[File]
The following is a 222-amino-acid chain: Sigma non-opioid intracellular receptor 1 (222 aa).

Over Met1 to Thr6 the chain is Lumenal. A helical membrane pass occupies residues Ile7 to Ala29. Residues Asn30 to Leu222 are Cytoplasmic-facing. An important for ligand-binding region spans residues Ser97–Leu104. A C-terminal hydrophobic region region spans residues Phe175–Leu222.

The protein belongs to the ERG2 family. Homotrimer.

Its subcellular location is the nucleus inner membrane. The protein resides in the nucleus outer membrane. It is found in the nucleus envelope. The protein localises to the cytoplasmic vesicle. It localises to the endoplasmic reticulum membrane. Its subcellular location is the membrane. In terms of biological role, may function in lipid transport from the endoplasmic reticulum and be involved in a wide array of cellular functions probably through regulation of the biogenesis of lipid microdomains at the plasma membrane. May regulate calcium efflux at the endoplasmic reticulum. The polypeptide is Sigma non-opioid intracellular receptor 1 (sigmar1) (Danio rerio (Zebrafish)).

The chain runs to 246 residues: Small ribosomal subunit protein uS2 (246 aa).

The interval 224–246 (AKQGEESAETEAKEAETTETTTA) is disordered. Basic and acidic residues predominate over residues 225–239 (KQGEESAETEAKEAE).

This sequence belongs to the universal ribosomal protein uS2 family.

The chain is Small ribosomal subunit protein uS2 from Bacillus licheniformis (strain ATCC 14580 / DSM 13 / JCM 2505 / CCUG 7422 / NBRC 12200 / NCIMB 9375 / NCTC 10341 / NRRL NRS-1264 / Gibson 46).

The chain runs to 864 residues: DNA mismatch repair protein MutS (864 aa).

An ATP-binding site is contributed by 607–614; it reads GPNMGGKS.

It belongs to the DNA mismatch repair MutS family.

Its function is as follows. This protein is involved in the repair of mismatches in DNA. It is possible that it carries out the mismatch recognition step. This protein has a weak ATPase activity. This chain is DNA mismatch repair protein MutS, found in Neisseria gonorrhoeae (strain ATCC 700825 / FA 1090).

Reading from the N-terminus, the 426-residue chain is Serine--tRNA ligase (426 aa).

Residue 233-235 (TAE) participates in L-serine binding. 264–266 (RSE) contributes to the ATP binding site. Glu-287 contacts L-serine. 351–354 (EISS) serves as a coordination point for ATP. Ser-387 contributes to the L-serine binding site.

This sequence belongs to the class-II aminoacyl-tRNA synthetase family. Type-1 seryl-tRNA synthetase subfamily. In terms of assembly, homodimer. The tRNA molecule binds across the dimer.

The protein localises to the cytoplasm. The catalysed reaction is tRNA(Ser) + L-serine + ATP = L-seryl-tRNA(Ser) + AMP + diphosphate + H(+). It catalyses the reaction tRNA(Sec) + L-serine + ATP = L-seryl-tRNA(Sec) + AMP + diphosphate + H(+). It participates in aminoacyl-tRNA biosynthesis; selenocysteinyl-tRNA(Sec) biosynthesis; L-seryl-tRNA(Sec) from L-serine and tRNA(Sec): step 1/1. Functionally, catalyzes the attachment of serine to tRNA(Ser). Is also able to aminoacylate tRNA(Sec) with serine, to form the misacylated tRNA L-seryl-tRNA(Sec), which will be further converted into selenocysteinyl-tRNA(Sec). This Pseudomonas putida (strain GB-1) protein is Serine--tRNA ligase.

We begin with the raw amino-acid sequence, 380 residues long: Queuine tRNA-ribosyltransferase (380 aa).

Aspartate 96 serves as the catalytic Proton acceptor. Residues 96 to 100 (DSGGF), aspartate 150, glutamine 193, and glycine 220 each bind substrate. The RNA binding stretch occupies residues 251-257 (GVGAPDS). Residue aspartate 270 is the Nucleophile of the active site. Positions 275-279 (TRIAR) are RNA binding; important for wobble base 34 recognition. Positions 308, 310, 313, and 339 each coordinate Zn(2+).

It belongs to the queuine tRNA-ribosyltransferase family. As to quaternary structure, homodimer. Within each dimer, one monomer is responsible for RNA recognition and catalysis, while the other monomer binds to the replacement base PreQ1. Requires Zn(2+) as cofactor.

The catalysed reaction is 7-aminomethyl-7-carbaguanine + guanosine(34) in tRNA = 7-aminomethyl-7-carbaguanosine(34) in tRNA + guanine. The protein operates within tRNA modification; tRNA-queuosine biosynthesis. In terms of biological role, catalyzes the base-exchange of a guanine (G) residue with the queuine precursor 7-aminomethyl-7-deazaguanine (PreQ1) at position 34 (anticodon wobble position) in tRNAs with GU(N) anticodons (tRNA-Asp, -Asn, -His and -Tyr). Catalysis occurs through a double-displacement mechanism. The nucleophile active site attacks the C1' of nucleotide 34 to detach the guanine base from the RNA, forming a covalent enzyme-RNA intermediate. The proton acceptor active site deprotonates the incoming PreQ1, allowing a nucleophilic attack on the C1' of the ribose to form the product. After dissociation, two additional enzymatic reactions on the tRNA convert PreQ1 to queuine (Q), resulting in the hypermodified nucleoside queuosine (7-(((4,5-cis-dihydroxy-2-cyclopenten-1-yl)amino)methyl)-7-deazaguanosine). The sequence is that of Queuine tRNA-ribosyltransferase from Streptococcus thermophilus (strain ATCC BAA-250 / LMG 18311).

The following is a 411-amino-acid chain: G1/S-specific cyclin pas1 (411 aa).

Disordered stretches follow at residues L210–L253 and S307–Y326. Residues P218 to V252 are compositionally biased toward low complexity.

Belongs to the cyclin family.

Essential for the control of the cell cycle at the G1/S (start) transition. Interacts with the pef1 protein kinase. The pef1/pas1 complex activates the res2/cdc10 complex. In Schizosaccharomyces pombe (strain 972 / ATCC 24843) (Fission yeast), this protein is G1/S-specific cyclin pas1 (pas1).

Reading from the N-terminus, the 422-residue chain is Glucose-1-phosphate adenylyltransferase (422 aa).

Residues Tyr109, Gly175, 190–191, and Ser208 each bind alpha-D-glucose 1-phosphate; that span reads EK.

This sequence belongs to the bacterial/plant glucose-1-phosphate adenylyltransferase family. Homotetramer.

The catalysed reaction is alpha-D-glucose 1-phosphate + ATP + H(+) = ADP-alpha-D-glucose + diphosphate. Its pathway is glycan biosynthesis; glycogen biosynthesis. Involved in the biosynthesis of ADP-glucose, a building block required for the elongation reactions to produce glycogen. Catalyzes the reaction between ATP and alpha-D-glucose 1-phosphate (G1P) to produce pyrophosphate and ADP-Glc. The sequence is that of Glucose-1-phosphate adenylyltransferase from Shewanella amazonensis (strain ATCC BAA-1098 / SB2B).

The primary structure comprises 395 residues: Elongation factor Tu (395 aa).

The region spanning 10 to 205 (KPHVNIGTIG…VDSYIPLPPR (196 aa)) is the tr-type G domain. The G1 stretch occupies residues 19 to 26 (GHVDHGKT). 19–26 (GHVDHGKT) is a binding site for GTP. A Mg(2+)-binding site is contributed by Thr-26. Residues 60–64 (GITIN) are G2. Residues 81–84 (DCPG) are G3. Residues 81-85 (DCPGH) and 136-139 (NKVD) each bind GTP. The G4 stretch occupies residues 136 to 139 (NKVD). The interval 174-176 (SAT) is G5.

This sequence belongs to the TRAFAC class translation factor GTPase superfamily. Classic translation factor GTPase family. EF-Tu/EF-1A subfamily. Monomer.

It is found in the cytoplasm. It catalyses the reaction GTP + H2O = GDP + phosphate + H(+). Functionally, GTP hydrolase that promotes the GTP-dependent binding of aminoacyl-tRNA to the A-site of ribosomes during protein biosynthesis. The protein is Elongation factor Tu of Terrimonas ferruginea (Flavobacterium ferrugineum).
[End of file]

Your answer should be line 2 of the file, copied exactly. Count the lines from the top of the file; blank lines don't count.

Over Met1 to Thr6 the chain is Lumenal. A helical membrane pass occupies residues Ile7 to Ala29. Residues Asn30 to Leu222 are Cytoplasmic-facing. An important for ligand-binding region spans residues Ser97–Leu104. A C-terminal hydrophobic region region spans residues Phe175–Leu222.